Turn your holiday decorations into a meal! Many of us keep a fresh pumpkin on our porch as a cheap and easy way to add some autumn cheer, and the idea of letting anything go to waste really irks us, so I decided to try to re-use my pumpkin and turn it into something edible. I thought a soup would be manageable, and found an awesome recipe online, but the simplerecipes.com recipe was just a tad too bitter and spicy for me with the amount of garlic, onions and spices it called for, so I slightly modified the recipe. The soup is now flavorful without being too garlicky or spicy, and is creamy, buttery and thick. For busy mothers, this soup can be made in less than thirty minutes, provided you have all ingredients on hand. Roasting the pumpkin takes the longest amount of time-from 60-90 minutes. So for a quick meal, having roasted pumpkin or pumpkin purée prepared ahead of time is a must. I haven’t had any trouble encouraging anyone to try this soup-my son even raves that he loves it, but it does have the consistency of pea soup and has a distinct pumpkin flavor-so may not be for everyone. The Spicy Pumpkin soup recipe I found is actually adapted from one featured in Oprah Magazine, and is at http://simplyrecipes.com/recipes/spicy_pumpkin_soup/. My modified recipe calls for: • 4 Tbsp unsalted butter • 1 medium yellow onion, chopped • 1 teaspoon minced garlic • 1/8 to 1/4 teaspoon crushed red pepper • 1/2 teaspoon ground coriander • 6 cups of chopped roasted pumpkin • 2 ½ cups chicken broth • 2 ½ cups vegetable broth • 2 cups of milk • 1/2 cup brown sugar • 1/2 cup heavy cream
Preparing the Pumpkin Purée
Cut around the large stem of your medium-large pumpkin as if you are going to carve it. Pop off the stem and scoop out the seeds and stringy pulp. Rinse the seeds and set aside for toasting later. Then, cut the pumpkin in half, rub oil on the skin, and lay hollow side down on a greased foil-lined baking pan. Add a tablespoon or two of water to the pan and bake at 350°F until soft, about 60-80 minutes. Periodically start checking the pumpkin at around 50 minutes until it is darker, soft and cuts like butter. Once the pumpkin is done, cool, and remove from the skin. Once you have measured out 6 cups of pumpkin, you can freeze the rest to be used for pies, soups or even smoothies.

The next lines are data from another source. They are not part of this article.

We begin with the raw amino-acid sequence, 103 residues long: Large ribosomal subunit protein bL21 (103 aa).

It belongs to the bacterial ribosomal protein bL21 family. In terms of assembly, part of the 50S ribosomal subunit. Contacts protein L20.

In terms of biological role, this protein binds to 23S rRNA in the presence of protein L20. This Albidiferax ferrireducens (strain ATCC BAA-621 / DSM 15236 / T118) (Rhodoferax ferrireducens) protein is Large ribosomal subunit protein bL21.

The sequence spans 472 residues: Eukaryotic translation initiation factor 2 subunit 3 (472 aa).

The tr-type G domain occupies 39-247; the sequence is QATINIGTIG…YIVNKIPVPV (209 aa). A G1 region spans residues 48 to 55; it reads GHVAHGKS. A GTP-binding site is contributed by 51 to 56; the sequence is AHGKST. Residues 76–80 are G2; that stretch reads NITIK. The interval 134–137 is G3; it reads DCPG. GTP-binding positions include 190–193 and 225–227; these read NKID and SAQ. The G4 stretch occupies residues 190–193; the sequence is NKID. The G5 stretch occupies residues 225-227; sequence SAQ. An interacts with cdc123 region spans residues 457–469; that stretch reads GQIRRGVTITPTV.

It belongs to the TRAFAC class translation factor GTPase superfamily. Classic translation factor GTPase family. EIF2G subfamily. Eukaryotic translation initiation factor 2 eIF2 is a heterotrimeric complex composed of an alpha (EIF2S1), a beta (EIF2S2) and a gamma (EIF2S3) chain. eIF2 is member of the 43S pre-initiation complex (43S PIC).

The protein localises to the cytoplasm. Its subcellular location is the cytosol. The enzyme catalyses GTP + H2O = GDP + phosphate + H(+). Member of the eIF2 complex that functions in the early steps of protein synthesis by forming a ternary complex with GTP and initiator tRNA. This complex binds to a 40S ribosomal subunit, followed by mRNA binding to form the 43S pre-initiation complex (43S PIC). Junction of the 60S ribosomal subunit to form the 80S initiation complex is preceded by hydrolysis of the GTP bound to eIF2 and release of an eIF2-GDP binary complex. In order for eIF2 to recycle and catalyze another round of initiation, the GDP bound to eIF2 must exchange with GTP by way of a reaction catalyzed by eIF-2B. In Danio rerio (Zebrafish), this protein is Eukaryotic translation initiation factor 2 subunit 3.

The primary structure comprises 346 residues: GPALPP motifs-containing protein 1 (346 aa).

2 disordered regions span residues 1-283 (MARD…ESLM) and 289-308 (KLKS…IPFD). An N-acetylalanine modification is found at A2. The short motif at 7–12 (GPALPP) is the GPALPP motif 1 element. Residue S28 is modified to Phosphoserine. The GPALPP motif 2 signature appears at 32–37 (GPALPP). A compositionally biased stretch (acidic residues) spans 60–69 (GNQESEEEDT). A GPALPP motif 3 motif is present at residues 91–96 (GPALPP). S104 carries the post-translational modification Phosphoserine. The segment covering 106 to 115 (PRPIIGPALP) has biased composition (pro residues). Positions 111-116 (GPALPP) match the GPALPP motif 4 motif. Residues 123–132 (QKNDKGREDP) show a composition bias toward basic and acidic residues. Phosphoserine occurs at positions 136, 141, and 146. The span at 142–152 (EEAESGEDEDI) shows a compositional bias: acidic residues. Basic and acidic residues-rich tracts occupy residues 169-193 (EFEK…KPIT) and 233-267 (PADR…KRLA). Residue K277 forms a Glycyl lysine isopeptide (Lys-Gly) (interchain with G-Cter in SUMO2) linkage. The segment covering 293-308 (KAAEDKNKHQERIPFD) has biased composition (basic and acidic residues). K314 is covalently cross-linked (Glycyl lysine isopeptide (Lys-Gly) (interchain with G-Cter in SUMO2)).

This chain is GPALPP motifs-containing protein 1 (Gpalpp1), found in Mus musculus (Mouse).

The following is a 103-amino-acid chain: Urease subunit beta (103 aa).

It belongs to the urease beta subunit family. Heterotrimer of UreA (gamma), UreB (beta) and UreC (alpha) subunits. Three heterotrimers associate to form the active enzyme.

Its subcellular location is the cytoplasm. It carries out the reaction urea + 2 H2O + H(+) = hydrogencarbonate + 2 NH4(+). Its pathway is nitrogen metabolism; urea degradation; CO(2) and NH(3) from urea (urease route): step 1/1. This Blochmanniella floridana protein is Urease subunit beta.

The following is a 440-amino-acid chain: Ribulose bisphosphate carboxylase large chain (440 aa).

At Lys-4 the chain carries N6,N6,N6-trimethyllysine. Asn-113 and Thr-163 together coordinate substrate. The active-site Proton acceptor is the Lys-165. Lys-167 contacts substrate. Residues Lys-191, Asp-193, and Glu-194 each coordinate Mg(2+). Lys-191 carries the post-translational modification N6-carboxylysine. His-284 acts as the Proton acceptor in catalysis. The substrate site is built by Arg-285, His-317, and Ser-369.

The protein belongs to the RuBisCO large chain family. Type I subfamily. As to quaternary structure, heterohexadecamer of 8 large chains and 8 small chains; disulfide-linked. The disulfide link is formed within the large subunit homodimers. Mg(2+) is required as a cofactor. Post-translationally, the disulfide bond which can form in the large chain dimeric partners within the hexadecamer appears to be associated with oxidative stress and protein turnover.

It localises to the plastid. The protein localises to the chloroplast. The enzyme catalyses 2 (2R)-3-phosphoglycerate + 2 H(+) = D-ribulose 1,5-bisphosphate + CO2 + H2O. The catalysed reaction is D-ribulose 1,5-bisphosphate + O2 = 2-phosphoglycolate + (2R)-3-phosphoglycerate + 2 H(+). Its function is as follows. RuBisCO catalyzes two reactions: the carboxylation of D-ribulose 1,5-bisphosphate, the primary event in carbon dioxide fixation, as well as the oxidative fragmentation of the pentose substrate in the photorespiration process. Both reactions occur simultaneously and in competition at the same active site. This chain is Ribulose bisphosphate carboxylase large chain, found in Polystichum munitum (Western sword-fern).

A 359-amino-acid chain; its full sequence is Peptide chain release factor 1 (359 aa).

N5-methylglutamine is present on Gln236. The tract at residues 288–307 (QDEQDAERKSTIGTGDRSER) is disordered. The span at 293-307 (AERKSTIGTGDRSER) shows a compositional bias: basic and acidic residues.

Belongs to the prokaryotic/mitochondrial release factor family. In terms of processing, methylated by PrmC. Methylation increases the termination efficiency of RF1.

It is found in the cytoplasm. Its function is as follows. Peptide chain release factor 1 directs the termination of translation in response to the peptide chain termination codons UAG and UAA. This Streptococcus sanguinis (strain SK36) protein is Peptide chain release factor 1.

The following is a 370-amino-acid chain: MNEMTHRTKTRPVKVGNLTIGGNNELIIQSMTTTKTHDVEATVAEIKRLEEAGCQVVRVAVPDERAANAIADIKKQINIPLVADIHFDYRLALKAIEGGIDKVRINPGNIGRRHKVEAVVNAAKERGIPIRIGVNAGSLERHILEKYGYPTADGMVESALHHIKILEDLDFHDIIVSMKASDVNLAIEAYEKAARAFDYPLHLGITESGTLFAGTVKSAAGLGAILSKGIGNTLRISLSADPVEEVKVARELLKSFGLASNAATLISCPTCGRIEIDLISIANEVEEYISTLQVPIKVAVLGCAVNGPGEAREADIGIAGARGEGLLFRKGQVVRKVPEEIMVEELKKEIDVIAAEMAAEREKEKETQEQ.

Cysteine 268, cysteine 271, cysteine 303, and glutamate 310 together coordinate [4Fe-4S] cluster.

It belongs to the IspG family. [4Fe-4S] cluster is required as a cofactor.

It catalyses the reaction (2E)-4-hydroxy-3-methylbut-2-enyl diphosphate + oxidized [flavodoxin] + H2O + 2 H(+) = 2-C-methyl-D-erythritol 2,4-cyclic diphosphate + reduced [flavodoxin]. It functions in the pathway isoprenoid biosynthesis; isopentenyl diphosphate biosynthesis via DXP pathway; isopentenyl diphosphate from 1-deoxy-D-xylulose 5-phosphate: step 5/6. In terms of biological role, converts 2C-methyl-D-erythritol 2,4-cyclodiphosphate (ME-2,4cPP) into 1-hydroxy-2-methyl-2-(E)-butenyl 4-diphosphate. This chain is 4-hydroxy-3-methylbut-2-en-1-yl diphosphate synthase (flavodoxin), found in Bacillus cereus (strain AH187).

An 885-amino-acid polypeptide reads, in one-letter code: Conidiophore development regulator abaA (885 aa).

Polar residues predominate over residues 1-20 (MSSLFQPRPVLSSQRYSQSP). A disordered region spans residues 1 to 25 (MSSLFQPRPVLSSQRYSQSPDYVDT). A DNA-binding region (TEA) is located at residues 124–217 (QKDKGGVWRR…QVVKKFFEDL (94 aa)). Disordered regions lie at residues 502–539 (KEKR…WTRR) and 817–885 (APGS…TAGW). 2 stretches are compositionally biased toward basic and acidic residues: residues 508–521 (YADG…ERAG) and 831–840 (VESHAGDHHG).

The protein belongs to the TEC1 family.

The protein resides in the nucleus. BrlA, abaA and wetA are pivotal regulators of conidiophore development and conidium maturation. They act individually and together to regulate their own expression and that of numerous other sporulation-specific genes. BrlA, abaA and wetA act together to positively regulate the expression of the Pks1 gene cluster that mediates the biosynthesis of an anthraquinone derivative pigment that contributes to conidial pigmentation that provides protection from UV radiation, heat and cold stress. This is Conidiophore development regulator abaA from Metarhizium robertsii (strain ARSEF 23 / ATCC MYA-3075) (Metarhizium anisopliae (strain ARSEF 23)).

Making the Soup
Step 1 Melt butter in a large saucepan (one that can hold at least 4-quarts), then add the onions and garlic and cook about 5 minutes on medium-high heat. Add spices while stirring. Step 2 Add the pumpkin puree and 5 cups of broth.. Stir well, and bring to a boil then let simmer for about 15 minutes. Step 3 Turn heat to low. Using a hand held mixer, blend pumpkin and broth until smooth. Add brown sugar and blend until all chunks are gone. Step 4 Slowly stir in milk and cream until well blended. You’re done! If spicy doesn’t appeal to you or your guests, just omit the red pepper. Want it spicier? Just add two teaspoons of curry powder, and a pinch of cayenne. To serve, pour soup in individual bowls and garnish with some toasted pumpkin seeds. Add salt and pepper to taste. This recipe is versatile, and fun to make. It produces so much soup (8-10 servings), that it is also quite cost effective; one $4-5 holiday pumpkin can be easily re-used into wonderful meals and healthy snacks. I enjoyed this recipe and found it easy to make because once the pumpkin purée is made, it is only a matter of cooking and blending all ingredients together. If you have pumpkin purée on hand, this recipe will take little time and effort to create a delicious and filling meal.
Link for Spicy Pumpkin Soup: http://simplyrecipes.com/recipes/spicy_pumpkin_soup/ Link for Toasted Pumpkin Seeds: http://simplyrecipes.com/recipes/toasted_pumpkin_seeds/
Note: Edited article published in the Print Edition of the Victoria Advocate November 24, 2010
Thank you for your contribution.Flag this as inappropriate
- Follow lesleyawood